Women more likely than men to take huge financial hit after experiencing a life crisis
byAug 13th 2009 5:00PM
Women who experience a significant life crisis such as a divorce, death of a spouse or job loss are more likely to struggle with finances than men dealing with a crisis. A life crisis also takes a bigger toll on women's emotional health, according to a survey by AARP Financial Inc.
"No one escapes the financial implications of a life crisis, but they are particularly acute for women," said Richard "Mac" Hisey, president of AARP Financial Inc. "The demographic considerations are obvious: women outlive men, so they experience more life crises and deal with the consequences longer. But women also tend to be the caregivers. That means women are frequently dealing with the human and logistical consequences of a life crisis, leaving little time and energy for the financial considerations."
Of those polled, 65% of women ages 40 to 79 had experienced a major life crisis that significantly impacted their finances. Of people who had experienced the death of a spouse, 46% of women vs. 17% of men said it had a significant impact on finances. Also, 66% of women who had experienced a long-term job loss in their household said it had a huge impact on their finances, compared with 49% of men.
When a divorce occurred, 74% of women reduced their expenses, compared with 59% of men; 56% of women sold their home, compared with 44% of men; and 42% of women took a second job, compared with 21% of men.
Women polled also expressed more concern about their financial futures. More women (61%) than men (52%) were worried about having enough money over the rest of their life.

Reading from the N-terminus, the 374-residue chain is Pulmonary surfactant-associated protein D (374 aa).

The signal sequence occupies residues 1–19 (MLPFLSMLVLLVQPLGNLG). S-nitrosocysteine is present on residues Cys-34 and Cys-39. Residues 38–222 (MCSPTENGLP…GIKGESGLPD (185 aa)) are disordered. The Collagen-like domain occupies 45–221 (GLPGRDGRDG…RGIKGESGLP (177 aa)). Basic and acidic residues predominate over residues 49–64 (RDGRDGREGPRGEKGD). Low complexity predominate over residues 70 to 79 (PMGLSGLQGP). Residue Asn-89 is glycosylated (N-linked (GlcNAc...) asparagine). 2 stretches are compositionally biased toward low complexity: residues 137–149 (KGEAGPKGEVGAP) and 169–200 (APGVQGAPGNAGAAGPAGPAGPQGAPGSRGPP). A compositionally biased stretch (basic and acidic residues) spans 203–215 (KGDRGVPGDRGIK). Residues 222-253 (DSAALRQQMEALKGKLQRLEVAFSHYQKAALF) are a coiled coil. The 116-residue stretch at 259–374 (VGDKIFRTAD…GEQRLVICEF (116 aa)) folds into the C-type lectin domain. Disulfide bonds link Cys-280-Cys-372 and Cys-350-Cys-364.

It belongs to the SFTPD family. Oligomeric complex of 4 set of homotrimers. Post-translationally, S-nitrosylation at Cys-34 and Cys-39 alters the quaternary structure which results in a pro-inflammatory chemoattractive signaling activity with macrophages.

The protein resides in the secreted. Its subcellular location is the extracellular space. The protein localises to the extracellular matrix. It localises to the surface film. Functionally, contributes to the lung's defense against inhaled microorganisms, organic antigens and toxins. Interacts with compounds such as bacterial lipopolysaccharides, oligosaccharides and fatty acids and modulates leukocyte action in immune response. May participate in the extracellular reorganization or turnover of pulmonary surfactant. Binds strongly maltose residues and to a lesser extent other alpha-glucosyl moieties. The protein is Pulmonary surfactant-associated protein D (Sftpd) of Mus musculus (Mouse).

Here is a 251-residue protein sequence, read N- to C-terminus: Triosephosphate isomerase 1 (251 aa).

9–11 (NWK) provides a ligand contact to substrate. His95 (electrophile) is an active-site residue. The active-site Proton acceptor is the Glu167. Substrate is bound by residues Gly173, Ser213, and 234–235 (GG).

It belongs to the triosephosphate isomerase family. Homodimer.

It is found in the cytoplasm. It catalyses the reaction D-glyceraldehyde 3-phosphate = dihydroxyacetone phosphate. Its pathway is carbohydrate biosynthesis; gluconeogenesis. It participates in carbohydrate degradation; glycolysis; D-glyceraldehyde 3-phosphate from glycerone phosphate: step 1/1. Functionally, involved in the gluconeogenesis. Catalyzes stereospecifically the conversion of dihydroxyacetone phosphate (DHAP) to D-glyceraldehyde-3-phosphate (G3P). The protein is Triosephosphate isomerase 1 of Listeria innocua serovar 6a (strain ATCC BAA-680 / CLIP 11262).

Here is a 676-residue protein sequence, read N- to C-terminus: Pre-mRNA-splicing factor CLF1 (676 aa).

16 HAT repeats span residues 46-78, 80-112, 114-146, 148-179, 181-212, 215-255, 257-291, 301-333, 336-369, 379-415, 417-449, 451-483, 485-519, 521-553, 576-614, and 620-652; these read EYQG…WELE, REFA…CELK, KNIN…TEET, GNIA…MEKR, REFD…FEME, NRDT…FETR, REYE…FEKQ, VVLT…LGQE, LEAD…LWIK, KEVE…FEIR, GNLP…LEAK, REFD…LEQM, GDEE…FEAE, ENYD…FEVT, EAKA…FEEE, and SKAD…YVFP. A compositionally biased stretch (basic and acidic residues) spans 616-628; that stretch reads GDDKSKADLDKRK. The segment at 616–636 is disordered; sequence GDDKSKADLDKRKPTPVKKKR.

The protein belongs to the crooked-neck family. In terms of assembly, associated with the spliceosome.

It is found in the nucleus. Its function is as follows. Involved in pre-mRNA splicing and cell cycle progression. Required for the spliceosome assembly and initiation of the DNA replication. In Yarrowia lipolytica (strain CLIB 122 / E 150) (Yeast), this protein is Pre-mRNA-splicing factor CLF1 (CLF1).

It's not totally surprising that a large number of women would experience significant financial setbacks after major events such as a divorce or spouse's death. Women in the U.S. still earn only 78 cents for every dollar a man earns, and African-American and Hispanic women earn less than that. Many women also voluntarily leave the workforce to raise children, leaving them vulnerable to having little to no income if their marriage ends.
While no one can know when they may experience a significant life crisis, having some kind of financial plan in place can help soften the financial impact. Women who are married should talk with their spouse about their situation so they are fully aware of what could happen with their finances in the event of a major illness or death. Both spouses should be aware of any insurance coverage, savings, retirement accounts, debts, etc. Single women should also review their finances and put together plan that can help them get through tough times in the event of a job loss, disability or other significant event.